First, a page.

Encryption on Mailing lists sensless?

Robert J. Hansen rjh at sixdemonbag.org
Tue Nov 18 20:34:57 CET 2014

> The "third party" you don't trust is your own sysadmin. That person
> already has access to the plain text messages right now. So does
> everyone tapping your connections. We suggest that you limit that
> risk to the sysadmin you already trust.

You're introducing a single point of failure -- and a SPOF that's highly 
susceptible to coercion, at that.

You say you're opposed to widespread surveillance: this does *nothing* 
to address that.  The only people it will stop are the people who aren't 
smart enough to realize, "You know, I could just get a subpoena."  Or 
the ones who think, "You know, I could just plant malware on the 
sysadmin's computer and gain access to all their encrypted 
communications at once."  Or the ones who think...

I think that's exceptionally foolish.  Build systems that provide a 
measure of security against smart, dedicated attackers -- don't build 
systems that only provide it against childish ones.

This is not a solution.  This is a surrender.

>> Made false claims that DSA is compromised
> I said "was certainly compromised in the past". As you know, one
> source for DSA flaws is the current ssh-keygen man page:
> "DSA keys must be exactly 1024 bits as specified by FIPS 186-2."
> You apparently feel there is some explanation for "exactly 1024 bits"
> other than the obvious one, that keys of that length are compromised.

You have not presented *any* evidence that 1024-bit keys are compromised.

For that matter, you haven't presented any evidence that you understand 
what a FIPS is.  A FIPS is a *Federal* Information Processing Standard. 
  It's not binding on private citizens.  All FIPS 186-x says is, "if you 
want to use digital signatures with the United States Government, here 
is the digital signature scheme that we use."  FIPS specifies a standard 
for the USG to use, not one for private citizens to use.  Is it really 
so strange that a standards document would specify parameters for an 

For that matter, DSA has never been limited to any keysize, not even 
under the FIPS 186-2 regime.  DSA is the Elgamal signature scheme with a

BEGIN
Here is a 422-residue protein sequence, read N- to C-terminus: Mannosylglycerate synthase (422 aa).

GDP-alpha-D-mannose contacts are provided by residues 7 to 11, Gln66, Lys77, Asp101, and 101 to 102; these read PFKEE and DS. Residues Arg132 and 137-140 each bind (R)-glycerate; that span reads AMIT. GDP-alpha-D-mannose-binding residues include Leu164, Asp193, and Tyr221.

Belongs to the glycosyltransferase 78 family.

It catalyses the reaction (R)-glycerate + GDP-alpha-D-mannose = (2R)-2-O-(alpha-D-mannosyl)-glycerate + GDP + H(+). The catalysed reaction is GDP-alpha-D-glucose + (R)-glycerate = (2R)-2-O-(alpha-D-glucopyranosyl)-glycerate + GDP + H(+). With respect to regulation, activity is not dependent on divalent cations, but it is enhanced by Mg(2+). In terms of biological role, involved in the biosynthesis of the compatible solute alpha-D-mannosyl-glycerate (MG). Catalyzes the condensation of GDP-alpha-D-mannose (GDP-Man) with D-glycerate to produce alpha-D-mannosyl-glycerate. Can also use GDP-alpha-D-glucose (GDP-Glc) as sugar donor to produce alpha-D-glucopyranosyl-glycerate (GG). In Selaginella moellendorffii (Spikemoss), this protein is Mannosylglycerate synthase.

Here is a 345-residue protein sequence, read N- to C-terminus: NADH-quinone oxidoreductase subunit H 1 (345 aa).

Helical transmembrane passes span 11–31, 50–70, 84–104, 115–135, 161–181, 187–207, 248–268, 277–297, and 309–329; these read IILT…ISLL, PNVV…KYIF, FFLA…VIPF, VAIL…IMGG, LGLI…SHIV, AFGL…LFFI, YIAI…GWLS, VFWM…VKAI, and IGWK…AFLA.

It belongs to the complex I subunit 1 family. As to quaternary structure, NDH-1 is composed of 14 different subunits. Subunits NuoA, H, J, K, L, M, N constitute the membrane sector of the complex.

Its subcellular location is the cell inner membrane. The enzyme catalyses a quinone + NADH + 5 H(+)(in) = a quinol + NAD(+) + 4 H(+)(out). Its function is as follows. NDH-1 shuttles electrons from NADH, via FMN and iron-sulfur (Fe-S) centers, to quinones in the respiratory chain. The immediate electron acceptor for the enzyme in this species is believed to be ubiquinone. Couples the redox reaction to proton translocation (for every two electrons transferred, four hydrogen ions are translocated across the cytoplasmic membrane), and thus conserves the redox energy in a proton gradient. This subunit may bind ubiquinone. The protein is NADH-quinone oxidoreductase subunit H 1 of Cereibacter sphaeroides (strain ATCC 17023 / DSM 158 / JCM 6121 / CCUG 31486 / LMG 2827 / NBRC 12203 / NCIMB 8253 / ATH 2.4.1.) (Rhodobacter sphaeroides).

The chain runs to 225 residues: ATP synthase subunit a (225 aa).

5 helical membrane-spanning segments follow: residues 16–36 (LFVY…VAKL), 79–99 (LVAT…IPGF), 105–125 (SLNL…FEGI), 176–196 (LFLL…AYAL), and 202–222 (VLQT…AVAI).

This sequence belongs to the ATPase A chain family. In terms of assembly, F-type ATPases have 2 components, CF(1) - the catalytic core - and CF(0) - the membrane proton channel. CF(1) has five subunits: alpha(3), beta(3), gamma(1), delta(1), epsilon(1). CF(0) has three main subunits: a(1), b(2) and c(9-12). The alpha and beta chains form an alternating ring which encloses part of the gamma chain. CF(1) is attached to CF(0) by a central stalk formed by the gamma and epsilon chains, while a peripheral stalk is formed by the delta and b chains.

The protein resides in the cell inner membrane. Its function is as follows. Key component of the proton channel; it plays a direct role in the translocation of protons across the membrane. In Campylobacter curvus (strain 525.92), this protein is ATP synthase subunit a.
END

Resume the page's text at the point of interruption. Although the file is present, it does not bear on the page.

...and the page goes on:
very slight algorithmic tweak to reduce one avenue of attack on it.  If 
a private citizen likes DSA but thinks it would be better with a 
8192-bit key, they're free to go for it.  It's just Elgamal, after all. 
  We know how to extend DSA arbitrarily.  We just don't, because there's 
really no point in it.

FIPS 186-2, which you're obsessing about, was released in January of 
2000.  In January of 2000, 1024-bit keys were expected to be safe for 
the next 20 years.  There has never been *any* credible hint that, in 
January of 2000, the belief was that Elgamal signature schemes of length 
1024 bits were suspect.  It was the standard signature scheme in use in 
GnuPG 1.0 and PGP 6.5.8, both of which date back to that era.

Find me a single peer-reviewed paper published in a reputable journal 
that says DSA-1024 is compromised.  (Joe Bob's Web Page of Crypto 
doesn't count.  Something like EUROCRYPT or Financial Cryptography does.)


Just *one*.

Do that and I'll happily eat a whole steaming plate of crow, feathers 
and all.  But until then, I believe you're a dangerous charlatan.

> If you want another source, NSA themselves consider DSA, specifically
> ECDSA, to be only Grade B security. With their usual misdirection,
> NSA calls it "Suite B".

False.  See, e.g.:


Browse around there and you'll find Suite B is certified for TS/SCI 
information.  Again: this is publicly available information that the 
authors want to be shared as broadly as possible.

> Red Hat explicitly says the NSA's Suite B is
> only good enough for "most" classified information.

False.  Let's quote the exact page, shall we?

"[Suite B] serves as an interoperable cryptographic base for both 
unclassified information and most classified information."

It never says it's only good enough for most classified information.  It 
says it's used as an interoperable cryptographic base for most 
classified information.  Given the size of the USG, it wouldn't surprise 
me if there was a rotor machine still in use somewhere.  There's a lot 
of inertia there: bureaucracies don't change overnight, and the entire 
USG didn't switch to Suite B the moment the spec was published.

>> Made false claims that NIST . . .
> NIST has often changed specs as each compromise is discovered.
> Examples are DES...

With respect to DES, false.  DES was proposed to the National Bureau of 
Standards (NIST's predecessor) in 1976; it was published as a FIPS in 
1977, and was subjected to periodic five-year reviews in '83, '88, '93 
and '99.  No compromise has ever been discovered in DES; as of today, 
the best known method for breaking DES is brute force.

> DSA...

You have not presented evidence for a single compromise against DSA. 
You point to a FIPS parameter specification and say "the only reason 
this would happen is if it was compromised!", yet the civilian 
cryptographic community -- which has looked at DSA *very* closely -- 
disagrees emphatically.

> and Elliptic Curve.

Dual_EC_DRBG was handled in an appropriate manner: NIST advised against 
its usage and then completely withdrew it from the standard.

> I suggest you are more careful about your accuracy before you make
> accusations of false claims, or use the nasty slur "snake oil".

I've been quite careful, and I believe you're hawking snake oil.

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